Ex Inspector Dexter Traill is a man of many talents. A policeman and traffic officer for 33 years, these days Dexter works with the Office of the Ombudsman as the Kaiwhakahaere: Maori Hononga Hapori - Director: Maori and Community Engagement. His aim is to build the cultural capability within the Office of the Ombudsman and to lift the profile of the Ombudsman Office to the hard-to-reach communities. And also introducing a Te Ao Maori Transformation Programme. His previous experience as a sports administrator and mental health coach is useful in his current role.
The position of Ombudsman had existed in New Zealand since the appointment of Sir Guy Powles to the role in 1962, making NZ only the second country, outside of Scandinavia, the first being Sweden to establish the position. The main purpose of the role was to act as a mediator for people who made complaints against Government departments, local Governments, and Boards of Trustees. “We investigate complaints of mal-administration.”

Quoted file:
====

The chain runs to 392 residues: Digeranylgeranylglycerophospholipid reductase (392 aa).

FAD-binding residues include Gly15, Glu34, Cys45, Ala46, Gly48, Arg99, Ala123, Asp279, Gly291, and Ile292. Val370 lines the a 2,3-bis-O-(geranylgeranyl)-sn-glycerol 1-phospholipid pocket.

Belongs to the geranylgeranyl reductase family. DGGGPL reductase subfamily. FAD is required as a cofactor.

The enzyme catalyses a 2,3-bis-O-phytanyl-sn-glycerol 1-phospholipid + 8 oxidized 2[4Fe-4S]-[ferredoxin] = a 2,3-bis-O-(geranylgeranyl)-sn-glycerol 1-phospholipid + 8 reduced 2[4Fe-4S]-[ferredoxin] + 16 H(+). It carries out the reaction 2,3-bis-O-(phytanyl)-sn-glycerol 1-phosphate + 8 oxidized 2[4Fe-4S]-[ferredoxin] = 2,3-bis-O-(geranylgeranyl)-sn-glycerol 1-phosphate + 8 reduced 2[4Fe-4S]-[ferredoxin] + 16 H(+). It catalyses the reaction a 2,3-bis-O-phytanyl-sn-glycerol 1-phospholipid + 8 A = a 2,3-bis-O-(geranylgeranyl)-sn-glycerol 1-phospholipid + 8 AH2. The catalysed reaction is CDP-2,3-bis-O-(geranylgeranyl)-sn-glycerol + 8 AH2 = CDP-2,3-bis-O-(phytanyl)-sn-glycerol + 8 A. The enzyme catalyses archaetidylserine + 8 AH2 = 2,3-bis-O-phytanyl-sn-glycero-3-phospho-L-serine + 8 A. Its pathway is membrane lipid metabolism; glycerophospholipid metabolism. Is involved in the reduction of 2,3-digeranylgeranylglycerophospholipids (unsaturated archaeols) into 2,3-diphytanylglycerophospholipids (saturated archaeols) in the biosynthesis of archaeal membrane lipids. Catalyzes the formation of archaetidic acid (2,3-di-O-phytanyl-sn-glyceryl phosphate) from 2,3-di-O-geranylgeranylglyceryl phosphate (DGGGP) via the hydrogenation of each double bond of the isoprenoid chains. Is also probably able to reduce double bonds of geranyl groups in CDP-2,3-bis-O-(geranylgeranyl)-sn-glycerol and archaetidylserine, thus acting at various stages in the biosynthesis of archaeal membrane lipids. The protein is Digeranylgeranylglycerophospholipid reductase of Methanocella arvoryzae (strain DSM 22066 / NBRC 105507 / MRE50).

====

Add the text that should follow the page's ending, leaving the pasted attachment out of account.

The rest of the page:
During 2019 and 2020 there had been approximately 2800 complaints received by the Office of the Ombudsman and in general made by the public against Government Departments, Local Government Agencies, and Boards of Trustees. Complaints are often related to the Official Information Act.
Fundamental to Dexter’s work is that he and his team need to understand the people they were investigating. ”We need to give assurances that all information we receive will be kept in the strictest of confidence, and we must do our best to see things from all points of view.” “Fairness for all”
The Office of the Ombudsman is reactive in its approach, but it also needed to make decisions about complaints it received. It was required to explore all avenues before making its decision, ensuring it is considered and fair.
A big fan of Arthur Lydiard, Dexter stressed the importance of physical and mental exercise as a way of helping younger people to lead healthy lives and to make the right choices.
In closing, Dexter said how proud he felt to have worn the uniform and the professional way his fellow Police colleagues dealt with the recent protests outside Parliament.